Domino's Pizza is not known for having the best pizza crust in the big-box pizza chain sphere of influence. Hell -- it isn't known for having the best pizza, either. So I was actually surprised when Domino's became the first major pizza-delivery chain to offer gluten-free crust (doing what smaller shops and local pie shacks have already been doing for years). I figured Pizza Hut would lead off, Domino's would follow suit, Little Caesar's would ignore the trend for another decade or so and keep focusing on its $5 ready-made pies, and Blackjack Pizza would continue to ignore every trend and simply remain the Arby's of pizzerias.
According to Domino's, the gluten-free crust is made from water, rice starch, rice flour, potato starch and olive oil, and is as gluten-free as it can be while still being processed in the same kitchen as the regular wheat-flour crusts. A great big disclaimer window pops up on the computer screen if you try to order one online, basically covering the company's pineapples if someone with Celiac's gets a smidge of wheat and wants to sue the pepperoni out of Domino's.
Eat at your own risk, in other words.
Since Domino's foisted its crap-spackle "artisan" pizzas off on the public, I've been very suspicious of its efforts, but since I know plenty of folks who can't do gluten -- and they have it rough -- I decided to take one for the team and try a gluten-free pie.
When I attempted to order two gluten-free pizzas on the Domino's website, though, I discovered they are only available in the ten-inch small size. I'm thinking that Domino's is experimenting to ascertain customer demand, and may offer larger sizes later if enough people buy the smalls. I did the fun build-a-pixel-pizza thing and was ready to pay...when the site told me that I had to call for pricing. This is a lot like ordering the lobster on a restaurant menu and having to inquire about the current market price, which is expected to be high depending on availability.
So I called the store at 4030 Colorado Boulevard and ordered two pies, one with hamburger, bacon and jalapenos, and the other with anchovies, pineapple, jalapenos and tomato -- my personal favorite. They didn't have anchovies, so I got ham instead. Ham is a poor substitute for those beloved little salty, furry fishes, but that's the trade-off you often have to make when you're ordering from a big-box chain rather than a local pizzeria.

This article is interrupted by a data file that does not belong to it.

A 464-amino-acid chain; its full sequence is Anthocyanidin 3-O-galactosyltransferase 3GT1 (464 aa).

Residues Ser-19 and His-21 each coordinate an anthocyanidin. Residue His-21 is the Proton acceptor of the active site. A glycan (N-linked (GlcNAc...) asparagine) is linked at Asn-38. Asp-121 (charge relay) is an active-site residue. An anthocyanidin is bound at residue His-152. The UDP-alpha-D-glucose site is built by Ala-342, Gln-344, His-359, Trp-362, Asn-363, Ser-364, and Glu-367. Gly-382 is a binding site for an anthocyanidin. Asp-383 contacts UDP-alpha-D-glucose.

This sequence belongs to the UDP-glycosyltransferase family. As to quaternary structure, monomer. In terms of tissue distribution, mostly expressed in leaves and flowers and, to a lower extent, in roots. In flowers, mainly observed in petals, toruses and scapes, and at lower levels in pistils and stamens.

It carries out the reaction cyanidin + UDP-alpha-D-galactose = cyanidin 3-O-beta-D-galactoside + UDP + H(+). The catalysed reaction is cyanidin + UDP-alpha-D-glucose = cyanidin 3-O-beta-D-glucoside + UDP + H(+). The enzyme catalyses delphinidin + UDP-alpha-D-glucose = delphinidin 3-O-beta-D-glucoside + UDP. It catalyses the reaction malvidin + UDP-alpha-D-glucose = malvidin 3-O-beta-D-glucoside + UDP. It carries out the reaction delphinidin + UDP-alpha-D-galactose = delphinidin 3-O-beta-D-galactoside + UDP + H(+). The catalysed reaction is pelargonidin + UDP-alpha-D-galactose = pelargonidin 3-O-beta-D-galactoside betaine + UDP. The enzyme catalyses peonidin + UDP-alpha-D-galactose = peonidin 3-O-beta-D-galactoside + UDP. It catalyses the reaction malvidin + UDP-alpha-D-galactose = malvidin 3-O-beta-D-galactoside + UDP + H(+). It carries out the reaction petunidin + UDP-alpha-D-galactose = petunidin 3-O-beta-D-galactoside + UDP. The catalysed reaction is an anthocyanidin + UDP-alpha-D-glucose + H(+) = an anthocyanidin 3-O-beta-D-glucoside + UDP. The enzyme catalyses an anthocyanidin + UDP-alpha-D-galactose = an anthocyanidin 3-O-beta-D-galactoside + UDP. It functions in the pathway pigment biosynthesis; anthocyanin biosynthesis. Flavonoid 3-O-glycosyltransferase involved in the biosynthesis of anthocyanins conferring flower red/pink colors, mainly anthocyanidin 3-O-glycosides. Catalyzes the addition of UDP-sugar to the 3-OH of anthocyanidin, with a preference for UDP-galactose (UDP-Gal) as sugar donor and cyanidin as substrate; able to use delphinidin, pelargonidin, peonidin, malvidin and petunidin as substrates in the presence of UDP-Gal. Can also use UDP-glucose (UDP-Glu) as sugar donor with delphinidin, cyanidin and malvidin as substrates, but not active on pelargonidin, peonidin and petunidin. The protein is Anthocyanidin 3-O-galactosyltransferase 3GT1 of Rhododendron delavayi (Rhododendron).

The pizzas were not cheap: Two small pies cost me $31.87, and with tip the bill was $35. (Please note: People who don't tip pizza delivery drivers who do their jobs well will go to Hades when they die.)
The pizzas arrived ahead of schedule, piping hot. And while I was miffed that the tomatoes were canned instead of fresh, this was Domino's, so I'd managed expectations. The thin crusts didn't look any different than the chain's regular thin crusts -- maybe a wee bit darker in color -- but I did notice that there was an unusual amount of char on the outside perimeter.
If you like this story, consider signing up for our email newsletters.
SHOW ME HOW
The crust had a chewy texture and was notably sweeter than the gluten crust, but it wasn't bad. I ate half of each pizza and finished the rest off later; the crust does get crunchy when it's cold, but no more so than regular thin crust.
My pizzas may have seen too much oven time, but since this is a new product, it may take employees a little while to get a handle on how long to cook this crust. In the meantime, though, I'd still recommend the gluten-free pizza for people who have gluten allergies. It's an unfortunate reality that they'll have to pay a higher price for the ingredients, processing and handling -- but if the alternative for Celiacs is to watch all their friends eat pizza while they're stuck with a salad, the few extra bucks are worth it.